Nigeria is becoming polio-free
News from 2019-10-18 / KfW Development Bank
There have not been any new wild polio infections in Nigeria and thus on the entire African continent since 21 August 2016. Three-years with no new infections is an important milestone on the way to Nigeria's official certification as a polio-free country.
Poliomyelitis (abbreviation: polio) is a viral infectious disease that attacks nerve cells and can lead to permanent symptoms of paralysis and death. The disease cannot be cured and primarily affects children under five years old, which is why it is also known as infantile paralysis.
Global eradication of polio was defined as an important objective during the Forty-first World Health Assembly in 1988. This is also the goal of the "Global Polio Eradication Initiative" (GPEI), a public-private partnership between national governments under the supervision of five main partners – the World Health Organization (WHO), Rotary International, the United States Centers for Disease Control and Prevention (CDC), the United Nations Children's Fund (UNICEF) and the Bill & Melinda Gates Foundation. Today – over 30 years later – we are on the brink of achieving this goal: under the auspices of the GPEI, we have already been able to reduce the number of countries in which polio is endemic from 125 to just three, namely Afghanistan, Pakistan and Nigeria.
Nigeria is on the home straight
The GPEI's global strategy and the national annually updated Nigeria Polio Eradication Emergency Plan (NPEEP) were able to set the course for halting transmission of the polio virus in Nigeria since 2016. The Nigerian government receives support for implementing these emergency plans from GPEI partners and the donor community. Since 2005, KfW has provided around EUR 162 million on behalf of the German Federal Ministry for Economic Cooperation and Development (BMZ) to support implementation of the emergency plans to fight polio in Nigeria, primarily through the "Polio Control Programme".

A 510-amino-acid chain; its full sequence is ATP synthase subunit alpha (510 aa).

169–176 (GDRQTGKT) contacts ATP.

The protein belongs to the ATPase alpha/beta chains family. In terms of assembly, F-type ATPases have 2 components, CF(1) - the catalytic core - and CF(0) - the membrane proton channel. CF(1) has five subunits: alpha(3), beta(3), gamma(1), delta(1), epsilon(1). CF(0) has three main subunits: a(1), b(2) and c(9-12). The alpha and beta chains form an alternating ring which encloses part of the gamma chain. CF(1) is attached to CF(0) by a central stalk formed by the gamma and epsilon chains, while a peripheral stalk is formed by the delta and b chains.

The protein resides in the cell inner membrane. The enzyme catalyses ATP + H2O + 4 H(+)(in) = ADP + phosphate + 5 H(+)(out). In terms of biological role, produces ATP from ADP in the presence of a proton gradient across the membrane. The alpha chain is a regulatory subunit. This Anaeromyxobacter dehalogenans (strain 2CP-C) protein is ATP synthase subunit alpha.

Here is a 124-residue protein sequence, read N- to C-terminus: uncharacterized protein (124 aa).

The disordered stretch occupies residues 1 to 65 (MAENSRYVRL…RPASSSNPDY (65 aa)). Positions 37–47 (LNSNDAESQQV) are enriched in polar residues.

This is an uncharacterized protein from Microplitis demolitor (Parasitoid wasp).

In addition to nationwide routine vaccinations, the annual polio emergency plan also stipulates nationwide and regional special vaccination campaigns supported by the WHO and UNICEF. There are immense logistical challenges when it comes to timely distribution of the vaccines, as well as recruiting, training and monitoring the approximately 200,000 – 400,000 community mobilizers and people helping with the vaccinations each year, many of whom are women. The objective is to protect all children under five years of age from the polio virus using vaccines, even in the safety-critical northern regions of Nigeria where Islamic terrorist groups like Boko Haram repeatedly organise attacks. A situation-specific safety concept includes having the Nigerian military accompany immunisation authorities and using a "hit-and-run" strategy that organises vaccination campaigns at short notice and implements them quickly in order to protect the heath aid workers during their missions in dangerous regions.
The rapid population growth and precarious safety situation in the north-eastern part of the country continue to present risks that could lead to a resurgence of the polio virus. So it is all the more important that we continue supporting Nigeria and GPEI to ensure success.
Within the context of government consultations from 3–4 October 2019, and on the occasion of German Federal Minister of Health Spahn's trip to Nigeria on 5 October 2019, the German Federal Government has committed an additional EUR 26.8 million for a new phase of the Polio Control Programme. KfW's partners have been supporting this programme's implementation for over 14 years. The funds for implementing the 2020 national polio emergency plan are expected to be made available this year.
Nigeria is on the home stretch: the country may soon be certified as polio-free and removed from the list of countries where the disease is endemic. That would pave the way towards certifying the African continent as polio-free – a significant step on the way to globally eradicating polio.